Typically, the need to spray in our parks and open spaces is a fundamental operation to ensure we can keep our spaces looking tidy and at a standard that the community (and our staff) can feel proud about.
Alongside this we identify areas where not to spray and often don’t spray.
To continue to understand the questions around why we use spray, below we break down by our different functions to further understand the need and result if we were to not spray:
Our walking, commuter and coastal tracks are key attractions for locals and visitors to Porirua. Data shows that they are well utilised by walkers, runners, and cyclists.
Track edges are sprayed to keep the path edges clear and clean of any intruding invasive weeds or plant growth. By doing so, this ensures that the track is clear and safe for users as well as increasing the lifespan of the asset – it also reduces the amount of maintenance required on an ongoing basis.
On a larger scale, more significant weed plants may be near tracks, walkways and reserves that need eradicating, and this is done as a preventive measure to stop any conflicting vegetation to enter the carriageway of the tracks or path and reserves
For hard surface paths such as concrete or asphalt, it’s important to keep these surfaces clear of any potential slippery coverings as this becomes a health and safety issue.
Porirua is full of beautiful and special gardens that the community admire as they either drive or walk past. We’re constantly receiving positive and constructive feedback about these spaces and know that they are well valued because of the condition they are kept in.
Spraying in these areas help to kill off any unwanted plants or weeds and to ensure good flower and plant growth is prioritised and maximised.
Whenua Tapu, Porirua Cemetery and Pāuatahanui Burial Grounds are special places for members of our community. They’re sacred spaces that we strive to ensure are always looking at a premium level.
Like other teams, the Cemetery Team undertake spraying to ensure different sections of their spaces are kept weed-free, clean and tidy. This includes maintenance of pathways, open grass areas and garden maintenance.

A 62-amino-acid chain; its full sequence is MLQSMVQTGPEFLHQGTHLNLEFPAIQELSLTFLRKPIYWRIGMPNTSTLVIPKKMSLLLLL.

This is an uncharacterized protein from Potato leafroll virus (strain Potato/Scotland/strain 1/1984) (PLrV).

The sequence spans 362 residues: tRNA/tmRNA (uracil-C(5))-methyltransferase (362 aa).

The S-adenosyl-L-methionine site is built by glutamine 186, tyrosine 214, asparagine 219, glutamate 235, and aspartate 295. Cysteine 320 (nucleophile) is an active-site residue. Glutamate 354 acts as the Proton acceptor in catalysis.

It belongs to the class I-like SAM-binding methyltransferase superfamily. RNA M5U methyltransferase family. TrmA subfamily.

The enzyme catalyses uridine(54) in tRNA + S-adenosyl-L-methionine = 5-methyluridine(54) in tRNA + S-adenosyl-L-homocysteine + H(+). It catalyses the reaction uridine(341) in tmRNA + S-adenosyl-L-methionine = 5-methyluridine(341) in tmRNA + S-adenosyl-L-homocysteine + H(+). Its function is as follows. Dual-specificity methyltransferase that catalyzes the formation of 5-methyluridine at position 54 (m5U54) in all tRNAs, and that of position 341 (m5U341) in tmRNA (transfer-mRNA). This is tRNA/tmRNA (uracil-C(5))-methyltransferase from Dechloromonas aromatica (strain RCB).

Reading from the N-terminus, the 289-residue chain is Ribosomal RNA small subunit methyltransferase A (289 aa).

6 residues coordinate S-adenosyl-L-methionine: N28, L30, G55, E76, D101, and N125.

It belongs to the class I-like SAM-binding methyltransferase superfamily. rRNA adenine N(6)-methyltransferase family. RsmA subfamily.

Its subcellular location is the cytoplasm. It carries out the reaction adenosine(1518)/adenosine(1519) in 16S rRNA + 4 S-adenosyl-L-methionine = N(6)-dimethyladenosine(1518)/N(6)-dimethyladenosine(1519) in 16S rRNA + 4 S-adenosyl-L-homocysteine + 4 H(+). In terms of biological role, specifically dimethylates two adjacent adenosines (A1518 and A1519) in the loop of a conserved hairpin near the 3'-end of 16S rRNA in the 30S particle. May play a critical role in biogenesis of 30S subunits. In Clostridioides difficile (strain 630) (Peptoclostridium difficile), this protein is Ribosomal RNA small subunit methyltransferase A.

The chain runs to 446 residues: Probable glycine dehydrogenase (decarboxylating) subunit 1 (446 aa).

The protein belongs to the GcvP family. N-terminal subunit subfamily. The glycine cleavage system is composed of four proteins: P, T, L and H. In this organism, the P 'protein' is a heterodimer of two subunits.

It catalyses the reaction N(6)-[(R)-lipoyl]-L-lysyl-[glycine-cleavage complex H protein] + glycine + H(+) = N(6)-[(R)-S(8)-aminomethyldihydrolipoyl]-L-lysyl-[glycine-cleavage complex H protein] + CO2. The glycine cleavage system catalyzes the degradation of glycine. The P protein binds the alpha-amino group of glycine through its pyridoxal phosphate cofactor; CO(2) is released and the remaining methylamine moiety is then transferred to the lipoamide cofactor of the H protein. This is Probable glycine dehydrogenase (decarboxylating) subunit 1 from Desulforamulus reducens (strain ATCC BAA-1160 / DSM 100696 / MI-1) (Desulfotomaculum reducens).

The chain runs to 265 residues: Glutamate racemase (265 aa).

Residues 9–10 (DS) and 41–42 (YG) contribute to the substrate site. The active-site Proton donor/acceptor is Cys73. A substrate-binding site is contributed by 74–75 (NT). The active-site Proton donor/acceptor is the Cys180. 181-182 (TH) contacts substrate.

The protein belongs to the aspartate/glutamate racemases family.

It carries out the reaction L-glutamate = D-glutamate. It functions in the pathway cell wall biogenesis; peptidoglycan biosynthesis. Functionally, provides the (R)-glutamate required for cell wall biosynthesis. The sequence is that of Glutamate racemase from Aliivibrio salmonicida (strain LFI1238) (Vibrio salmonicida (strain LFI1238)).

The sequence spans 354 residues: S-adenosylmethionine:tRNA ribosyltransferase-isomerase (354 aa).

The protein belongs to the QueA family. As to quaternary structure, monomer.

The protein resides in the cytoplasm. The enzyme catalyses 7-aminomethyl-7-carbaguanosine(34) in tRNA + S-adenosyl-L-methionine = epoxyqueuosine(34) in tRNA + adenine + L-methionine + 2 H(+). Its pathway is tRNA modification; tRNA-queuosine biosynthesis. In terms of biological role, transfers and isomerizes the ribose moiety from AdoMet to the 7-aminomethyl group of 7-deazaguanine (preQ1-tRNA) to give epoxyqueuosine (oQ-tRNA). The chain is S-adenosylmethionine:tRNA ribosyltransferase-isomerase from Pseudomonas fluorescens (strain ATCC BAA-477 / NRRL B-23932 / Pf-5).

Our city’s sports fields are well-utilised and visited by not only our own community, but also visitors from outside Porirua due to the nature of competitive sport. In addition, we’re always aiming to provide top-quality surfaces to ensure that high level sport recreation can happen. For this to happen, certain types of spraying are required to keep us up to standard.
At our two premier fields, Porirua Park and Endeavour Park, we use chemical control on Poa annua (unwanted grass species). There are two types of growth regulator control: A post-emergent is used every 6-8 weeks depending on seasonal growth and is used in conjunction with a pre-emergent which is used twice per year when the turf gets renovated and more seed sown.
These regulators are used to keep the surfaces performing at their best for the highest level of sport and are a critical form of control to do so.
All sports fields are broadleaf weed controlled early spring before renovations. It usually takes place in the gap between end of winter and beginning of summer sport but weather dictates the best timing.
Amenity turf spraying is mainly around the Porirua CBD. Since we started spraying the broadleaf and selectively spaying undesirable grasses (eg paspalum), the CBD has seen an overall improvement of presentation. Other amenity areas edges are sprayed as required to reduce maintenance once or twice per year. Other amenity turf areas such as Te Rauparaha Park is broadleaf week controlled along with the sports fields.
Playgrounds-only spraying is on the wooden structures to remove moss, mould, and lichen to make the structures safe. A build up on these surfaces, if not controlled, can be slippery and pose a safety issue. A monthly audit is undertaken, and the areas treated as required. We use a thermal weed treatment which uses hot water to eradicate weeds in the playground and fenced dog exercise areas. https://www.weedingtech.com/nz/
Pesticides have not been used in this highly visited area in Porirua. As a way to get the levels of aphids to a manageable level without causing harm to the plants there (such as swan plants), we have introduced parasitic wasps and Tasman lacewing. In conjunction with this, flower species that provide food and shelter for these insects have been planted and since these two actions, the aphid population has reduced – this is an example of eschewing traditional pesticide methods to get a positive outcome.
Read an article on not using pesticides in the butterfly walkway garden here.